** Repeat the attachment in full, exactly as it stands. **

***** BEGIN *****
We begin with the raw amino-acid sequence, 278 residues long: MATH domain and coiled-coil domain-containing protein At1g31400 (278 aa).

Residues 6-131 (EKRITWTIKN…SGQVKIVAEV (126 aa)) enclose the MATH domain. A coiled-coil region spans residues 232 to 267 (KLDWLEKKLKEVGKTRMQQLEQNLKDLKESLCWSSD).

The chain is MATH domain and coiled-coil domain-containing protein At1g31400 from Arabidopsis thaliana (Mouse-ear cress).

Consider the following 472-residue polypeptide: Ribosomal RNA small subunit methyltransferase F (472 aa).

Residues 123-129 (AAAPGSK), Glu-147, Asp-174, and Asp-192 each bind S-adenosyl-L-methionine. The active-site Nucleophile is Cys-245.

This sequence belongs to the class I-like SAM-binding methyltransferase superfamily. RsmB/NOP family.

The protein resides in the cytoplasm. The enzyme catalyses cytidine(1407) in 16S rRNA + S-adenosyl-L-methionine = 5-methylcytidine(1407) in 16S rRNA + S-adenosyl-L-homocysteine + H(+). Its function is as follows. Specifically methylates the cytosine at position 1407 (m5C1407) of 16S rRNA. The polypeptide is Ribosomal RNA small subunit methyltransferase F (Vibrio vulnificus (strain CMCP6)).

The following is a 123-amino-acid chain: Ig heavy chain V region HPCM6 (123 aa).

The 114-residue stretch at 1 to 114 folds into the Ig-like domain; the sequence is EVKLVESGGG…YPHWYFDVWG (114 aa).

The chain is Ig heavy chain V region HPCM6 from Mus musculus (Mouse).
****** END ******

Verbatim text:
We begin with the raw amino-acid sequence, 278 residues long: MATH domain and coiled-coil domain-containing protein At1g31400 (278 aa).

Residues 6-131 (EKRITWTIKN…SGQVKIVAEV (126 aa)) enclose the MATH domain. A coiled-coil region spans residues 232 to 267 (KLDWLEKKLKEVGKTRMQQLEQNLKDLKESLCWSSD).

The chain is MATH domain and coiled-coil domain-containing protein At1g31400 from Arabidopsis thaliana (Mouse-ear cress).

Consider the following 472-residue polypeptide: Ribosomal RNA small subunit methyltransferase F (472 aa).

Residues 123-129 (AAAPGSK), Glu-147, Asp-174, and Asp-192 each bind S-adenosyl-L-methionine. The active-site Nucleophile is Cys-245.

This sequence belongs to the class I-like SAM-binding methyltransferase superfamily. RsmB/NOP family.

The protein resides in the cytoplasm. The enzyme catalyses cytidine(1407) in 16S rRNA + S-adenosyl-L-methionine = 5-methylcytidine(1407) in 16S rRNA + S-adenosyl-L-homocysteine + H(+). Its function is as follows. Specifically methylates the cytosine at position 1407 (m5C1407) of 16S rRNA. The polypeptide is Ribosomal RNA small subunit methyltransferase F (Vibrio vulnificus (strain CMCP6)).

The following is a 123-amino-acid chain: Ig heavy chain V region HPCM6 (123 aa).

The 114-residue stretch at 1 to 114 folds into the Ig-like domain; the sequence is EVKLVESGGG…YPHWYFDVWG (114 aa).

The chain is Ig heavy chain V region HPCM6 from Mus musculus (Mouse).